Two bathymetric grids were prepared, a large grid that covers deep water depths up to −100 m and a small grid of −50 m. In this study, the −50 m grid is of interest. The −100 m grid is only used to determine the characteristics of the swell in the −50 m grid. Once the bathymetry map was projected by SURFER (v18.1.186) software, the bathymetry was extracted for all the grid points. The depths were recorded as (.dat) files. Then, they were incorporated into MATLAB and imported into the SWAN model.

2.4. Offshore Swell Data

The offshore swell data used for the refraction calculation is from the Summary of Synoptic Meteorological Observations (SSMO) [25], consisting of ships’ observations from 1963 to 1970. Statistical processing of these data provided the frequencies of swells’ appearance by direction and period. The periods were chosen according to the probability distribution of exceeding a swell of a given amplitude. Swells of high amplitude have a relatively low probability of occurrence. Table 1 relates the swell conditions used in the context of this study.

2.5. WEC Type and Integration Data

We used the same method as Carballo and Iglesias [23] to determine the effects of WECs installation on the erosion of the Palm Beach-Azur. The WEC we use is the WaveCat illustrated in Figure 2 [26]. It is a floating WEC whose operating principle is oblique overtopping. It should be deployed at sea (in 50–100 m of water) and produces a limited impact on the shoreline. It is composed of two convergent hulls with a single-point mooring to a Catenary Anchor Leg Mooring (CALM) buoy which allows the device to orient itself passively with the direction of wave propagation. The WaveCat’s bows are kept afloat, and incoming waves propagate through the space between the hulls. When the wave crests overtake the inner sides of the hull, the overflowing water is collected in tanks at a level above the external sea level. Then, the water is discharged to the sea and drives turbine-generator units. The device acts as a single-shell body by reducing the angle to 0° and effectively closing.
To study the impact on beach erosion, we are introducing 13 WaveCat Overtopping converters arranged in 2 parallel rows, the nearshore row having 7 WECs and the offshore row containing 6 WECs (Figure 3). The WECs are installed at a depth of 20 m, and the distance between them is 2.2 times the distance D. A WaveCat’s distance D is 45 m between its two most distant arcs. The WEC-wave field interaction is modelled using the transmission coefficients of the waves obtained during laboratory tests carried out at the Porto laboratory by Fernandez et al. [26]. As a result of various wave conditions, the transmission coefficients are calculated as a ratio between the wave heights measured downwind and in front of the WEC. The results showed that the wave transmission coefficient exhibited very low variability (Kt = 0.76). Consequently, medium- and long-term analyses use constant values.. Furthermore, the limited range of wave conditions prevented the development of a frequency-dependent model.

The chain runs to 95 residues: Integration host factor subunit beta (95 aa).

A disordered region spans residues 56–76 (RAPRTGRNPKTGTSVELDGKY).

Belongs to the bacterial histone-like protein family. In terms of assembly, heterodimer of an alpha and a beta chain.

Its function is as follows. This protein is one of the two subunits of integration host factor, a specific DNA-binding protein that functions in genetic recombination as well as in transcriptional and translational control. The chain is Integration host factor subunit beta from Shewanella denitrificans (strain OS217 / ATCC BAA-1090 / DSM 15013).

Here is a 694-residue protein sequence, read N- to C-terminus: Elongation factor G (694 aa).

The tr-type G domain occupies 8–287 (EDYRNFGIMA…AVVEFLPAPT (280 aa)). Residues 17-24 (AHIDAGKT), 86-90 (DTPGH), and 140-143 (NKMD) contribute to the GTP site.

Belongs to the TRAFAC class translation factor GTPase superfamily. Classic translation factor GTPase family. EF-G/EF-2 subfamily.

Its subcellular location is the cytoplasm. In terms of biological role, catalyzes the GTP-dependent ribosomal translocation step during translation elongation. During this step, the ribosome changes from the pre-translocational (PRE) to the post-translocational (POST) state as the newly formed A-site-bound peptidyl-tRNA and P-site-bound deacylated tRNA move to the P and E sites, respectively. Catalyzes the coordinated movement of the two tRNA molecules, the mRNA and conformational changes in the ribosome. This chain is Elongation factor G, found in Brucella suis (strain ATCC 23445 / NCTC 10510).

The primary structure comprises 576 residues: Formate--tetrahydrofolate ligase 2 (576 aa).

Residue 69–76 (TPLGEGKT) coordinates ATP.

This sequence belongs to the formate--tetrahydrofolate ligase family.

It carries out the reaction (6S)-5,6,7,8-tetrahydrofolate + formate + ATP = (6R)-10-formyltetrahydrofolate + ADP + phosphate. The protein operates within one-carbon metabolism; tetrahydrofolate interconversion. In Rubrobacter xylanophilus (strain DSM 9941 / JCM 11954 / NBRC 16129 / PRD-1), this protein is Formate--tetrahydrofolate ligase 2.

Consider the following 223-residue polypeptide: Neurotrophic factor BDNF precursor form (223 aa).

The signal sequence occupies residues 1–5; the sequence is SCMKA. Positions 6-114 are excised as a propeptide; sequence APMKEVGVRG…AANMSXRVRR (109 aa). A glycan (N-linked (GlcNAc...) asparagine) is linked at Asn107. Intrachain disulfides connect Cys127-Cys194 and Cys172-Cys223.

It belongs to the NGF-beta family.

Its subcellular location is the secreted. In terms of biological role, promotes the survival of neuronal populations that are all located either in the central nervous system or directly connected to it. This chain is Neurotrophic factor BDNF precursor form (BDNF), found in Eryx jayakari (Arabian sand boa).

3. Zone of Study

3.1. Geographical Location

The Bay of Bou Ismail, formerly Castiglione, is one of the most prominent bays on the Algerian coast. It is located in the central part of the Algerian coast, 50 km west of Algiers, in the Tipaza region. It is between 2°25′ in the west and 2°55′ in the east. The Palm Beach-Azur area is in the eastern sector of the bay of Bou-Ismaïl in the municipality of Zéralda, about 27 km west of Algiers, extends over 2000 m. It is bordered to the west by the Mediterranean Sea, to the east by the municipality of Zéralda, to the north by the presidential port, and to the south by the transverse groin and the breakwaters of the tourist complex of Zéralda (Figure 4). This area is important because of its proximity to the capital city and opening to the Mediterranean Sea. As a result, it is an object of interest and a point of attraction for tourists. Therefore, its protection from coastal erosion is very important.

3.2. Sedimentology of The Zone of Study

The bay of Bou Ismail is characterized by a diverse sedimentological texture based on nine facies: fine sands, fine silty sands, sandy silts, gravelly sands, silted gravies, coarse sands, fine gravels, pure, and rocky. As illustrated in Figure 5, the coastal zone of Palm Beach-Azur is dominated by fine and coarse sand from 0 to 20 m. Below this depth, sandy and pure silt dominates the zone until 100 m deep, where the silted gravel appears.

3.3. Climate and Wind Data

Wind generates waves and currents, and their impacts increase with their speeds. When the action of the winds is continuous, they generate swells. In the bay of Bou-Ismail, the distribution of the winds is ideally linked to the annual swell regime. The data collected by the SSMO (Summary of Synoptic Meteorological Observations) off the coast of Algeria confirms the existence of two distinct periods:
A winter period (October-March), with prevailing winds from the west, with a frequency ranging from 60 to 80%;
During summer (April-September), the prevailing winds are from the east and the northeast, with 45 to 75% frequencies for the northeast direction.